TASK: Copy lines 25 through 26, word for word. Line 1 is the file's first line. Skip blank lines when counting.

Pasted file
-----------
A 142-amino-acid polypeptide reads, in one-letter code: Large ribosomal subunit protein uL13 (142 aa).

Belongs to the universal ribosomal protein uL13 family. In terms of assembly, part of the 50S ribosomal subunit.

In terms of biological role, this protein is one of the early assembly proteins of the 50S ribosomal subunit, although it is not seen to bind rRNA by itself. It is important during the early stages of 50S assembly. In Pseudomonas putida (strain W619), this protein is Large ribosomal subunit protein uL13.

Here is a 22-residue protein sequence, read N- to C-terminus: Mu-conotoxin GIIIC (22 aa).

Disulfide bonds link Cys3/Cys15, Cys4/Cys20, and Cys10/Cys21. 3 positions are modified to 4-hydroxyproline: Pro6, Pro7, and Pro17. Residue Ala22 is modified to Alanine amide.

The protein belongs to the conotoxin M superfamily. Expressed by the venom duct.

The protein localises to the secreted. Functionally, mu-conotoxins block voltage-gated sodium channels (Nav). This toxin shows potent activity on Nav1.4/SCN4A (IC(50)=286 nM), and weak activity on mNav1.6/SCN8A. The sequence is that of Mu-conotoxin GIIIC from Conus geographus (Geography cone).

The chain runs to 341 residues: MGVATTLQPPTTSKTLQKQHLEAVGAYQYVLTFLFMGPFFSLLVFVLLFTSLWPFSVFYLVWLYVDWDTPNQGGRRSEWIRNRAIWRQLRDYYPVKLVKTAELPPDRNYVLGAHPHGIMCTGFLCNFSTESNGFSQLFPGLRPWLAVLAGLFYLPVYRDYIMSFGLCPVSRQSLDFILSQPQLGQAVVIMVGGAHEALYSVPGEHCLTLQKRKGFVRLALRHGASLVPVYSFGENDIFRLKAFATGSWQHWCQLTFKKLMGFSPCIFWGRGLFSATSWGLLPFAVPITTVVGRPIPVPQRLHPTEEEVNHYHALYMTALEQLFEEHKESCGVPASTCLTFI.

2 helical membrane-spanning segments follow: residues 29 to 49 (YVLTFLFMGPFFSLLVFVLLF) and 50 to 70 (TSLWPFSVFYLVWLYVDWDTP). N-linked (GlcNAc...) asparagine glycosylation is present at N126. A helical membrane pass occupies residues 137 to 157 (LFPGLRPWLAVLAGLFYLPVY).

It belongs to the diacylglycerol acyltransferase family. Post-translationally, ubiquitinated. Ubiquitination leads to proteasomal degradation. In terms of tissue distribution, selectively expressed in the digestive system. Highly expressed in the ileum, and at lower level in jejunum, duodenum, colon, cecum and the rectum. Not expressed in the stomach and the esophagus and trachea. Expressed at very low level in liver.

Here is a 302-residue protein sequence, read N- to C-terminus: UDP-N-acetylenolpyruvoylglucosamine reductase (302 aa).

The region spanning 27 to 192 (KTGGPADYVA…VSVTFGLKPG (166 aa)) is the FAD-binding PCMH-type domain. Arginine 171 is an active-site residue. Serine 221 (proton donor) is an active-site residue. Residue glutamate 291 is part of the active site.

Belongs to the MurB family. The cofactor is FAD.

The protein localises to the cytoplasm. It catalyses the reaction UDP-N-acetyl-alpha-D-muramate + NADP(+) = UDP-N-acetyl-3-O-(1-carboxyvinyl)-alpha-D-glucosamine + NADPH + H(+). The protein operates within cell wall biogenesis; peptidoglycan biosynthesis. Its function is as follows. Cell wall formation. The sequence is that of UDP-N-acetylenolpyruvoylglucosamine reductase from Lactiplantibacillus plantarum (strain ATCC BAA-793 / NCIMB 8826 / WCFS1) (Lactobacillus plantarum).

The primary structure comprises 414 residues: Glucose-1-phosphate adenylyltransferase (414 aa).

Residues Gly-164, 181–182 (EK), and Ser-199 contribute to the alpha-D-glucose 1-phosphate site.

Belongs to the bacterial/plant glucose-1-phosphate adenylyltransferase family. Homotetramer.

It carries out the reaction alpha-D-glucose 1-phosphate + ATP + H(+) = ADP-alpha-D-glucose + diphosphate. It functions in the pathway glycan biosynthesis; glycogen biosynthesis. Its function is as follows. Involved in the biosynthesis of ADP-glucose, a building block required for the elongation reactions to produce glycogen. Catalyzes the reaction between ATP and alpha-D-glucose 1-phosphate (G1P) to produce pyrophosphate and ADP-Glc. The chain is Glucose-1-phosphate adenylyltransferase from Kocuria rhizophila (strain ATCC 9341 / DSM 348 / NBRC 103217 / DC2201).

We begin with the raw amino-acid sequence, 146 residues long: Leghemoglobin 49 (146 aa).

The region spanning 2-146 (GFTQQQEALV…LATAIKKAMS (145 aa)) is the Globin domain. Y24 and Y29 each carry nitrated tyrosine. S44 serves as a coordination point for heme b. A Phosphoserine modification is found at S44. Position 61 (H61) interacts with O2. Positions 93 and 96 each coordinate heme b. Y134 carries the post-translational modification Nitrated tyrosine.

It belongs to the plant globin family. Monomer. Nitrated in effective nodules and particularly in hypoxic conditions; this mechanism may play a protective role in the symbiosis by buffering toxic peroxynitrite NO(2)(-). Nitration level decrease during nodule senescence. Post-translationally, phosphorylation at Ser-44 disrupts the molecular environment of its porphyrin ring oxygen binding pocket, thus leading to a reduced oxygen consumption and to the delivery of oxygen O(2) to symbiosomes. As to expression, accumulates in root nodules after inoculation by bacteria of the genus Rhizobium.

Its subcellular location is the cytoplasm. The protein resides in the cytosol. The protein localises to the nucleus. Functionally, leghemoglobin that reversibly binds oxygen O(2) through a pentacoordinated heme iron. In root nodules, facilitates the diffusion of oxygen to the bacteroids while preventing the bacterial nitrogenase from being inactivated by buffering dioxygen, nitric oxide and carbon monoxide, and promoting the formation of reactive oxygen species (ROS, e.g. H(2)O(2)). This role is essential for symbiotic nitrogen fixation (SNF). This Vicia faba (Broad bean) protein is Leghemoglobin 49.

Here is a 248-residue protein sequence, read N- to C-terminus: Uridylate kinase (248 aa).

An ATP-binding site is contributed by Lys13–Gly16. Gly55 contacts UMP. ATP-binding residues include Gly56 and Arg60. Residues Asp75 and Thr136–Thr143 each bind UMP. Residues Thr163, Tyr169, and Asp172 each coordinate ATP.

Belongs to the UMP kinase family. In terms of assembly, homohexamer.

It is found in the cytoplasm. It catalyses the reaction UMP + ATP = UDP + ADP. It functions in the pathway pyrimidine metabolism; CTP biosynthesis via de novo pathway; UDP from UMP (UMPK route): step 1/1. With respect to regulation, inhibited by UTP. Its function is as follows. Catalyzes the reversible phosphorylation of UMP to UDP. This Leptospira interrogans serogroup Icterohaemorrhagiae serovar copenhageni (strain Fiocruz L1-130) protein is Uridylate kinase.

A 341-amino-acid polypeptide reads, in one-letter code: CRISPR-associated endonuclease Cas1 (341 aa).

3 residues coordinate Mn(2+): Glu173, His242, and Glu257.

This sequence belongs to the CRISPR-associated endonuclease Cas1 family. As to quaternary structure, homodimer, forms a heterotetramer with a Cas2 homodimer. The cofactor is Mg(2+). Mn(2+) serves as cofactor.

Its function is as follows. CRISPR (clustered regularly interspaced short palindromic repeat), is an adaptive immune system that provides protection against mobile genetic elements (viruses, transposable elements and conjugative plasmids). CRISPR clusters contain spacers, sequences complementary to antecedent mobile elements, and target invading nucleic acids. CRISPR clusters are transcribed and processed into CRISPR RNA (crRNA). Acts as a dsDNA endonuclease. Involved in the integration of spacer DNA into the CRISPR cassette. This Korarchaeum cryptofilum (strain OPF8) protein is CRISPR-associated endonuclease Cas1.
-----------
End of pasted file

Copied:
Belongs to the UMP kinase family. In terms of assembly, homohexamer.

It is found in the cytoplasm. It catalyses the reaction UMP + ATP = UDP + ADP. It functions in the pathway pyrimidine metabolism; CTP biosynthesis via de novo pathway; UDP from UMP (UMPK route): step 1/1. With respect to regulation, inhibited by UTP. Its function is as follows. Catalyzes the reversible phosphorylation of UMP to UDP. This Leptospira interrogans serogroup Icterohaemorrhagiae serovar copenhageni (strain Fiocruz L1-130) protein is Uridylate kinase.